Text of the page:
700x20 instead of 23?

Discussion in 'Cycling Equipment' started by ItalianStallion, Mar 4, 2004.

  1. ItalianStallion

    ItalianStallion New Member

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    Hi everybody,

    I am about to purchase new tyres for my bike. I currently have 700x23 installed, do you think I should change to 700x20? What are the advanatges of each? I use my bike on medium-long rides about 3-4 a week, what do you suggest?

    Also, my LBS offer Michelin and Continental tyres, is there a model in particular that I should aim to purchase? I was looking at the Michelin Pro Race tyres or the Continental Grand Prix supersonic, any comments on these?

    Thanks!!
     
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  2. ovi

    ovi New Member

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    Hi,
    if you ride 3-4 times a week....you should not change from 700*23. with this you get many advantages, such as
    * better road grip on wet surface
    * a lot more comfort than with 700*20, vety much if surface is not completey smooth
    * easier to get them on and off if you puncture

    I think you will gain nothing by changing too 700*20.
    the tyres you mention are very good from my experience.

    ovi
     
  3. GuyStevens

    GuyStevens New Member

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    Stick with 23mm - sounds illogical but they actually have less rolling-resistance than a 20mm.

    Personally, I can never tell the difference between tyre brands whilst riding. I've found the Grand Prix's wear quite quickly, while the Michelin's tend to get small splits in the rubber. At the moment I'm trying Vittoria Evo Cx's and they seem OK thus far.
     
  4. shokhead1

    shokhead1 New Member

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    Would not use 20's on everyday rides,just racing. 23's are the choice of most but a change to 25's are happing little by little.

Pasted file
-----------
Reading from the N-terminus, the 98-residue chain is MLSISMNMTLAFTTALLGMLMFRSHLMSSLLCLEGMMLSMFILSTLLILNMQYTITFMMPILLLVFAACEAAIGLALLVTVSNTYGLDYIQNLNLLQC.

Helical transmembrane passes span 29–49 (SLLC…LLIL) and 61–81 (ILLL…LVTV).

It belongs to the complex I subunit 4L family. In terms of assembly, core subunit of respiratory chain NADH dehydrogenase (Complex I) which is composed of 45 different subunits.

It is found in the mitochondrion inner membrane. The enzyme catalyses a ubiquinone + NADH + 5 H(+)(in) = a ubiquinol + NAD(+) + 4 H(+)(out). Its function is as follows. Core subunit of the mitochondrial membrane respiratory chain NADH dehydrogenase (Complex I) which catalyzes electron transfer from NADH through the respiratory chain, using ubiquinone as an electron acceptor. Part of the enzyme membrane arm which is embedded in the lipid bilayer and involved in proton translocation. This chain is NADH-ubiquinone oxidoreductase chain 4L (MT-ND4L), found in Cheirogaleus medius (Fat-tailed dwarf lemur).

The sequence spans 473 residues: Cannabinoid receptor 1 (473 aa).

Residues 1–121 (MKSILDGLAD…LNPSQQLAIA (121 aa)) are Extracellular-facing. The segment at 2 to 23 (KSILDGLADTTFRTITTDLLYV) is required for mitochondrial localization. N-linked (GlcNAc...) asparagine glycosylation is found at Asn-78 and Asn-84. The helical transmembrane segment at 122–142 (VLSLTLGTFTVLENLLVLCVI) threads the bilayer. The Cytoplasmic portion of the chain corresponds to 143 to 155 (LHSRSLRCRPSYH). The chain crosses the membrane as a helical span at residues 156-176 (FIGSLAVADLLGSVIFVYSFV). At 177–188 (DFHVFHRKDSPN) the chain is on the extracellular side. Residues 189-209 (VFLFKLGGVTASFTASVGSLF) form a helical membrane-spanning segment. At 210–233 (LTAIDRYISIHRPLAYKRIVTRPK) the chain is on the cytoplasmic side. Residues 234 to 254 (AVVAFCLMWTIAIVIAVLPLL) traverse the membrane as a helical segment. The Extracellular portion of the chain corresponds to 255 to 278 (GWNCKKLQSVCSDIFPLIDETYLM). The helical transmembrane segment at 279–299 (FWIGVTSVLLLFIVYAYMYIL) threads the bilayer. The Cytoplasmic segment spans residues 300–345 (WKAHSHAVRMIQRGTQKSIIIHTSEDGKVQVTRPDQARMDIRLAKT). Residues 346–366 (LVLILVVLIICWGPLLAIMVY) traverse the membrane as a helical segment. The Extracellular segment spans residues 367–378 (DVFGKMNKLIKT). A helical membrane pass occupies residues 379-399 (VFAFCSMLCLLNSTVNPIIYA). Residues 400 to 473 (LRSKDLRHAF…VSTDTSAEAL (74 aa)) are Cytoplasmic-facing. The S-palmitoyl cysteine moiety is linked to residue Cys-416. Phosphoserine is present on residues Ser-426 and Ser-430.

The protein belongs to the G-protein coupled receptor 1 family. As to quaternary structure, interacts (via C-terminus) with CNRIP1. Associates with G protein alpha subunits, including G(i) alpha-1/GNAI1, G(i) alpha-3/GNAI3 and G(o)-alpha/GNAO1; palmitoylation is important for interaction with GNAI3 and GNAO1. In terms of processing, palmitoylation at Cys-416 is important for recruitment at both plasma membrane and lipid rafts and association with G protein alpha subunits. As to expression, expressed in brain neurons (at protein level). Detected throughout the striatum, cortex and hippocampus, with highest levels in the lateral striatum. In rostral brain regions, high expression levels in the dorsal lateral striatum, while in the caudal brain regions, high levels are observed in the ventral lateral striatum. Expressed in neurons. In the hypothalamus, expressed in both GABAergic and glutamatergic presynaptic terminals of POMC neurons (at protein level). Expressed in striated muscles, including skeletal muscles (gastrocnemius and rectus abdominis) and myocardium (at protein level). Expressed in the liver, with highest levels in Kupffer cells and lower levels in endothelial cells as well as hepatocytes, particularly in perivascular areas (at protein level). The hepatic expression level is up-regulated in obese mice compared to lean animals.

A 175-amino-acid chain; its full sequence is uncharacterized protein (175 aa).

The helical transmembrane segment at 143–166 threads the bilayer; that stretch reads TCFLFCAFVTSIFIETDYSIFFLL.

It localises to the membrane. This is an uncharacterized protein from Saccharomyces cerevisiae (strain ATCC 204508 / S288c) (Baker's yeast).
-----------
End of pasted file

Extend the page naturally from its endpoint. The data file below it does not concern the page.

5. mjw_byrne

    mjw_byrne New Member

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    GuyStevens: does the thing about rolling resistance apply even if you are really light? I can imagine a 240lb rider on 20mm tyres is going to be really squashing them and so the rolling resistance might be high, but what if you are a 120lb waif?
     
  6. Cipher

    Cipher New Member

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    I don't recall it discussung anything about the riders weight, but they do cover the topic of rolling resistance for various tyres.

    http://www.terrymorse.com/bike/imgs/rolres.gif

    http://www.terrymorse.com/bike/imgs/rolres2.gif
     
  7. meehs

    meehs New Member

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    Stick with the 23's over 20's unless you're racing to win or something. The 23's offer more comfort and fewer flats. The 20's offer less comfort and more flats. If you're not racing you should even consider 25's. Even more comfortable and less prone to flats. Michelin and Continental both make good tires. Take your pick.
     
  8. daveornee

    daveornee New Member

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    I have had very good results with IRC, Avocet, and Continental tires.
    20 width tires are lighter, but not necessarily faster, and certainly not more durable or comfortable.
    Conti Supersonic tires have very low rolling resistance, but they expensive, wear out quickly and are not very puncture resistant.
    Following is a quote from the Continental Bicycle Tire web site:
    "My Grand Prix Supersonics lasted much less than the former Grand Prix 3000, is something wrong with the product?

    Actually this product is intended for race application, for time trials, generally for people who care very much for weight and the lowest possible rolling resistance.

    This should not be the preferred tire for training, for allround application, i.e. for the majority.

    We try to tell customers with a tire comparison on the tire box. The Grand Prix Supersonic gets 5 out of 5 for rolling resistance and grip/handling, but only two out of five for mileage and puncture resistance . This very much agrees with your experience. So your remarks are totally right.


    We know that quite a few customers bought the Grand Prix Supersonic and should have bought the Grand Prix 3000 or Grand Prix.

    Did your dealer promote the Supersonic and did he tell you about the pros and cons of the Supersonic?

    Did you pay attention to the tire comparison chart on the box? We are interested in your opinion on this matter because we hate to have people use our products against our recommendation.